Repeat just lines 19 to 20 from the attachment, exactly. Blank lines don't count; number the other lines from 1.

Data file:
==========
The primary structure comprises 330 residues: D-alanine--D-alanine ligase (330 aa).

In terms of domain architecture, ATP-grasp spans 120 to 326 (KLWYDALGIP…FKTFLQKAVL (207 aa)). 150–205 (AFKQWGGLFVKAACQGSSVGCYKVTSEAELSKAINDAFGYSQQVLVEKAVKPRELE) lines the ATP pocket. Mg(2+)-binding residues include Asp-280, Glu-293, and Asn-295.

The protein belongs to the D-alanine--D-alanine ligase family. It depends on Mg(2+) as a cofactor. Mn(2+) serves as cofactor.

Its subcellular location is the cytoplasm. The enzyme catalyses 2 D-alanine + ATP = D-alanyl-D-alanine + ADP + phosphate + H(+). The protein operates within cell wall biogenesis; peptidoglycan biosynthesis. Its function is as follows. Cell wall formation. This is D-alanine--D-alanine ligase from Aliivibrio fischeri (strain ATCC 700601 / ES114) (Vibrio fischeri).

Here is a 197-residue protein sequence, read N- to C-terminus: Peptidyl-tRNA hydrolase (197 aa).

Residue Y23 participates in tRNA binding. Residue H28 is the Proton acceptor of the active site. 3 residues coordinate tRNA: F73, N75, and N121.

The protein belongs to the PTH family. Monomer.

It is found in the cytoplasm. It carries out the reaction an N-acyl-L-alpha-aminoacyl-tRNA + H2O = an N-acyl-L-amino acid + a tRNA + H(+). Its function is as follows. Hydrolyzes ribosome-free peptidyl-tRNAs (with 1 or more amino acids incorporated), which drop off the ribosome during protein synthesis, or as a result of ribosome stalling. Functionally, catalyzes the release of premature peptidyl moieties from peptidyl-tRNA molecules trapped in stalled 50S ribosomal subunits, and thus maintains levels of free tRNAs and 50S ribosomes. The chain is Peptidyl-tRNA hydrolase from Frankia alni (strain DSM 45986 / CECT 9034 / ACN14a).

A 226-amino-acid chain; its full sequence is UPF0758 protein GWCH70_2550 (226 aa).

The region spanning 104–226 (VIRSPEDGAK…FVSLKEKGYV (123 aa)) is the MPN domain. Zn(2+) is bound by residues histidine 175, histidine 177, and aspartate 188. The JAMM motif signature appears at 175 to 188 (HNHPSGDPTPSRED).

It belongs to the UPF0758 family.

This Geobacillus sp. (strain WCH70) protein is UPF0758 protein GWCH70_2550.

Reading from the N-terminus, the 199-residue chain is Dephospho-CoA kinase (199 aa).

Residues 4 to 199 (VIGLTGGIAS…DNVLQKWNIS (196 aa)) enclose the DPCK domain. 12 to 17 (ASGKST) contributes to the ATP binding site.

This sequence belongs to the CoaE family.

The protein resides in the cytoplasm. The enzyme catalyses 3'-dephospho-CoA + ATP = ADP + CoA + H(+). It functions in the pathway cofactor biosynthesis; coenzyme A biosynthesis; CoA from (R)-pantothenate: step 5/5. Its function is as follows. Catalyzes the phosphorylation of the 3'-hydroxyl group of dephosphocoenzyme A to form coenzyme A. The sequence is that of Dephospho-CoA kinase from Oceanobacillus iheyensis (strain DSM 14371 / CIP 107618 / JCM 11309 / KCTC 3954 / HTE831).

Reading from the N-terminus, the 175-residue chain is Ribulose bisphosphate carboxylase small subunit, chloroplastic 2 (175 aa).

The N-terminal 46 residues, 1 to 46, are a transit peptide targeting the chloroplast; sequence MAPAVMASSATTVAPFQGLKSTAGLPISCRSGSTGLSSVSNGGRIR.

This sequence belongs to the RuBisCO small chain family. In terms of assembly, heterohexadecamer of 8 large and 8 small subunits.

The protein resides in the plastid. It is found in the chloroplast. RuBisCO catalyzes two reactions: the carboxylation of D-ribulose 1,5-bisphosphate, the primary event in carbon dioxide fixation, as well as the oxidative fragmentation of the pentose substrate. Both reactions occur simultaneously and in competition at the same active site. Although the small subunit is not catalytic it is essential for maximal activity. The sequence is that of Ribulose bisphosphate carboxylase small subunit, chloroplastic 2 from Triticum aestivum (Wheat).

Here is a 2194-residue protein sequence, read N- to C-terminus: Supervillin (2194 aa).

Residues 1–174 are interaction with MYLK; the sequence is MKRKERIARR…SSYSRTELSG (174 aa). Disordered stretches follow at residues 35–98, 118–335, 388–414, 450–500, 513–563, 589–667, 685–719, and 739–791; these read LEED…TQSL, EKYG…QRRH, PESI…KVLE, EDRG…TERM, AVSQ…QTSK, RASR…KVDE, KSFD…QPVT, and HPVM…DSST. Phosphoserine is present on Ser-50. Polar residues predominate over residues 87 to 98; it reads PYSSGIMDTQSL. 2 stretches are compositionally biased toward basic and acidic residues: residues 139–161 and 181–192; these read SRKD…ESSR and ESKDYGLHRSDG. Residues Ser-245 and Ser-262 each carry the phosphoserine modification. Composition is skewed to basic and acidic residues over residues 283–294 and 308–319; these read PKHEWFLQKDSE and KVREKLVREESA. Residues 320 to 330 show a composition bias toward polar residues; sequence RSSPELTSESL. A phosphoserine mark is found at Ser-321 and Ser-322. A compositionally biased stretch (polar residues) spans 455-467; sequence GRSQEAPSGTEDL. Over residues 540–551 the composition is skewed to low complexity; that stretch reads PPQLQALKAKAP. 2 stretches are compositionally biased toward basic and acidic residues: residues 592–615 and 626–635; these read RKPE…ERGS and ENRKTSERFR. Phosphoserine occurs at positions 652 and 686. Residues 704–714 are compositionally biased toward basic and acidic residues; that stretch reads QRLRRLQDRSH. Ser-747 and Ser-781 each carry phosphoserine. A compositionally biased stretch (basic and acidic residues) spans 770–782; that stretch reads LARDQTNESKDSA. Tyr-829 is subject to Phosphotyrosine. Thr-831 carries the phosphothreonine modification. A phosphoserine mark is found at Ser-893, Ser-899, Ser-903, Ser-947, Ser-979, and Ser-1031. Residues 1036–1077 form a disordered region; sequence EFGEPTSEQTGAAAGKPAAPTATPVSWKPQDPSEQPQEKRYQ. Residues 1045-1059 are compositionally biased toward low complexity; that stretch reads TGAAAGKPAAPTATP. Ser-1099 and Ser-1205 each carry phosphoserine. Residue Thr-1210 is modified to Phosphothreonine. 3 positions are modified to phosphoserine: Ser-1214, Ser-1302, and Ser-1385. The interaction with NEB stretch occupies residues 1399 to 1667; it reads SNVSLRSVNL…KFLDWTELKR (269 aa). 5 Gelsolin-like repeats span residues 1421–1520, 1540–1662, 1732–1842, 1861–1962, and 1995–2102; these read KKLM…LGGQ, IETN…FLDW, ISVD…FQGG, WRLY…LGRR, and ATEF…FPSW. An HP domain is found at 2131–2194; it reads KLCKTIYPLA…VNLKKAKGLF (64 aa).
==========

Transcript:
This sequence belongs to the RuBisCO small chain family. In terms of assembly, heterohexadecamer of 8 large and 8 small subunits.

The protein resides in the plastid. It is found in the chloroplast. RuBisCO catalyzes two reactions: the carboxylation of D-ribulose 1,5-bisphosphate, the primary event in carbon dioxide fixation, as well as the oxidative fragmentation of the pentose substrate. Both reactions occur simultaneously and in competition at the same active site. Although the small subunit is not catalytic it is essential for maximal activity. The sequence is that of Ribulose bisphosphate carboxylase small subunit, chloroplastic 2 from Triticum aestivum (Wheat).